We can run from the past, hide from the past, or forget the past, but we can’t help but be defined by the past. Our histories inevitably shape us into the people we become, and often in ways we can’t predict. A noble gesture made in a moment of youthful impulse might land us in hot water when we’ve grown up and turned more cautious and insular. The echoes of a passionate teenage romance might carry on as we step into our adult identities, leaving us with tender and delicate wounds that might be reopened at even the slightest provocation. The worst part is that we can never tell how the actions we take as children can impact us down the years, or when.
That’s the stuff of Arnaud Desplechin’s My Golden Days, a film that’s as scattered and sprawling as a life lived from boyhood to unintact manhood. Twenty years ago, Desplechin released his third film, My Sex Life… or How I Got into an Argument, a coming-of-age drama of sorts where coming of age is deferred for its protagonist, Paul Dédalus. My Golden Days is a prequel to that picture, though if you are unacquainted with mid-’90s French cinema, fear not: My Golden Days plays even if you don’t know Paul from Adam. It’s tempting to chalk up the film’s comprehensibility to Desplechin’s skill as a storyteller, but really, we’re starting at square one here, so context isn’t a necessary cost of admission.
More necessary is the quality of patience, to say nothing of undivided attention. My Golden Days is a deliberate movie spun from caprice. The story goes where Desplechin wants it to without much regard for things like structure. We leap from the present to the past, back to the present, and then to another point in the past further along from where we last left it. But Desplechin’s film isn’t reckless, even if it is inconstant. The fickle ways in which he transitions between the formative periods of Paul’s young life feel oddly appropriate for a narrative about forcible recollection. Paul’s stroll down memory lane isn’t an indulgence he makes of his own volition. He is instead made to remember thanks to a passport snafu that crops up on a return trip to Paris following years spent living in Tajikistan.
Desplechin breaks My Golden Days into chapters (which, in fairness, does give the film something like a framework). In the prologue, we see adult Paul (played by Mathieu Amalric, reprising his role from My Sex Life…) pulled aside by agents of the French government, who naturally have figured out there are two people named Paul Dédalus roaming across the planet. In chapter two, we learn that teenage Paul (played by Quentin Dolmaire) gave up his passport to a young Russian man as part of a surreptitious plan to aid Soviet Jews— “refuseniks”—in leaving the U.S.S.R. and immigrating to Israel. (Aside: You don’t have to crack open your old history textbooks as homework for watching the film, but it certainly wouldn’t hurt. Desplechin isn’t your tutor.) We return only occasionally to Paul and his kindly inquisitor (André Dussollier). Mostly, My Golden Days concerns itself with Paul’s upbringing, and then it remains focused foremost on his relationship with Esther, the impetuous, beautiful, aloof love of his life.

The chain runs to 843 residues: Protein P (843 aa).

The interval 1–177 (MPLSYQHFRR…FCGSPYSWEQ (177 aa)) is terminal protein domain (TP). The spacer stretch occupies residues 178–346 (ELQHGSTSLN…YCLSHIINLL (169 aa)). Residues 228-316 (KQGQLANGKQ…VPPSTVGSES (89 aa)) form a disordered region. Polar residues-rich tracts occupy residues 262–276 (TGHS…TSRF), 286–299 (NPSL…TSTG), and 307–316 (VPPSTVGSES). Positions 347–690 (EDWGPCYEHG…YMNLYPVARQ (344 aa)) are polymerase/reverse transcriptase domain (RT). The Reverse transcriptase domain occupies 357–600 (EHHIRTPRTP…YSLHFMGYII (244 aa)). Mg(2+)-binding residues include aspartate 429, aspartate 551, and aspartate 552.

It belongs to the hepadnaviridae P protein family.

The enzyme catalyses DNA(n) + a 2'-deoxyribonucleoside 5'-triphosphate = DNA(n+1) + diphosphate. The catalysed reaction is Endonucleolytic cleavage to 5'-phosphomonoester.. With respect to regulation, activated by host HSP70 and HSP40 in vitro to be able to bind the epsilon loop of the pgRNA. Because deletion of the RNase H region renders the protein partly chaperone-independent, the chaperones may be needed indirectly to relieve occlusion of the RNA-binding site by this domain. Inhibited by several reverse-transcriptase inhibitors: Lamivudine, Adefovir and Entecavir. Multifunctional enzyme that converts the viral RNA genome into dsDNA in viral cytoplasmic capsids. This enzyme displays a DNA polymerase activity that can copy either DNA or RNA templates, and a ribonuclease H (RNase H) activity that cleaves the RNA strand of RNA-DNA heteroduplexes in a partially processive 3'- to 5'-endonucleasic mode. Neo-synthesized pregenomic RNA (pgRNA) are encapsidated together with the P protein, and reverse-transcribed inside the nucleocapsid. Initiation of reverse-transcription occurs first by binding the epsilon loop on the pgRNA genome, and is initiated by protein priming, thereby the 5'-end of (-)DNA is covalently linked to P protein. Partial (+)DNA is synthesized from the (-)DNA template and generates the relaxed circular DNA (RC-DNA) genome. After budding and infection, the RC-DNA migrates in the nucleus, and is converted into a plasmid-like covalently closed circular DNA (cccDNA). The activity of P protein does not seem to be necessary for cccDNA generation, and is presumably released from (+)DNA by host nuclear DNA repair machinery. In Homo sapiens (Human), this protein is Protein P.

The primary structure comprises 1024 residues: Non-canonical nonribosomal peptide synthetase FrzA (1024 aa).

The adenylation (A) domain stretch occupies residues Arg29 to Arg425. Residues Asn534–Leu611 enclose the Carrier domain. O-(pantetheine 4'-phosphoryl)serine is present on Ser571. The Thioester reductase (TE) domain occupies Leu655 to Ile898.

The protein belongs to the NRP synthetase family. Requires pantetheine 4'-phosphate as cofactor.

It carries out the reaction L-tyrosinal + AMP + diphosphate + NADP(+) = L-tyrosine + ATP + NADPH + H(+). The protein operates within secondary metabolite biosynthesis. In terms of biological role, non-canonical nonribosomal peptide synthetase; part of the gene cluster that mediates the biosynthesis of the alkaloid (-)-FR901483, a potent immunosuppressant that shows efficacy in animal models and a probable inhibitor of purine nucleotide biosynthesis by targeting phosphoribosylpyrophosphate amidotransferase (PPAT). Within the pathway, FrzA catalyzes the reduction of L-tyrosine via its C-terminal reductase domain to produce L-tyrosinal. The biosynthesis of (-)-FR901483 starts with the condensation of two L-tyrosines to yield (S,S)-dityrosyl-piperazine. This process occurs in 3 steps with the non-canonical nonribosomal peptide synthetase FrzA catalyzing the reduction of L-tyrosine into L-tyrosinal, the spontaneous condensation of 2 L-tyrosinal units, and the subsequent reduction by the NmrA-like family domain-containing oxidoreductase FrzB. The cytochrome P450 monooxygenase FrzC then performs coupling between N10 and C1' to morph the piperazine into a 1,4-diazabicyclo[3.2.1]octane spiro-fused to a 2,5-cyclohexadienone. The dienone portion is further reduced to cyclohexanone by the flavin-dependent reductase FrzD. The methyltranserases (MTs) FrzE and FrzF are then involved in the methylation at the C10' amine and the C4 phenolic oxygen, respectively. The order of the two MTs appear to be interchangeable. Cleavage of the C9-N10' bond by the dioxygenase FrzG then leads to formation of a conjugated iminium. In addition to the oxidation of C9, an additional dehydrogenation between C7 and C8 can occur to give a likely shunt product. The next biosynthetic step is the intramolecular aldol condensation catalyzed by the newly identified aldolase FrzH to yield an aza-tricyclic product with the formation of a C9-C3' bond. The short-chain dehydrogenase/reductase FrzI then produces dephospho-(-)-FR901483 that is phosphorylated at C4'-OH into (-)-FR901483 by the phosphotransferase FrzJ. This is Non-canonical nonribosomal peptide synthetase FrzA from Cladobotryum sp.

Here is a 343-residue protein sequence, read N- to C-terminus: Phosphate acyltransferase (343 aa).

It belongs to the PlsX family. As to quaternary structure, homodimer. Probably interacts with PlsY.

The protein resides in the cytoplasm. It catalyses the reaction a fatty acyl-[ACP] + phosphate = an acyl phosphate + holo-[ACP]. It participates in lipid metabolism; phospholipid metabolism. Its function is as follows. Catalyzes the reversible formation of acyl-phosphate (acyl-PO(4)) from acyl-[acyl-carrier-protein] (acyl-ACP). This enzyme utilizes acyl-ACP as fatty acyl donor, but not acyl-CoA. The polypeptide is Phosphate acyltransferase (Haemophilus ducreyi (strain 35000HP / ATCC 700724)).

In My Sex Life…, Esther is played as an adult by Emmanuelle Devos. In My Golden Days, she is played in her high school and college years by Lou Roy-Lecollinet. She and Paul take up the bulk of our interest, supplying the film with its most prominent focal point—and two absolutely incredible performances. To a degree, this strikes as odd in light of how Desplechin gets his plot rolling. We’re programmed to expect My Golden Days to revolve more around Paul and his Russian doppelganger. We anticipate that, sooner or later, the film will come full circle and revisit their invisible brotherhood. That it doesn’t may set some viewers off-kilter. In fact, only casual reference is made to Paul’s unofficial twin throughout the rest of the movie, and then only toward the end. You’d think that a bit of clandestine identity shenanigans bears more weight than tempestuous courtship.
But My Golden Days is all about the connections, big or small, between yesterday and today. It’s a film where Paul’s adolescent travails as a student, as a lover, and as the oldest child of an unstable home link back to his current situation as a man adrift in his own life. (It’s also a film that gets to be a spy thriller, a grim family drama, and a teen rom-com.) If the leap from Russia to Esther feels arbitrary, that may be part of the point: Reflecting on life inevitably leads a person down twisting, unforeseeable paths. Desplechin captures that sensation with deft, chaotic skill. His film may be fundamentally messy, but there’s real beauty in his contemplative clutter.
Director: Arnaud Desplechin
Writers: Arnaud Desplechin, Julie Peyr
Starring: Quentin Dolmaire, Mathieu Amalric, Loy Roy-Lecollinet
Release Date: March 18, 2016
Boston-based critic Andy Crump has been writing online about film since 2009, and has contributed to Paste Magazine since 2013. He also writes for Screen Rant, Movie Mezzanine, and Birth.Movies.Death. You can follow him on Twitter and find his collected writing at his personal blog. He is composed of roughly 65 percent craft beer.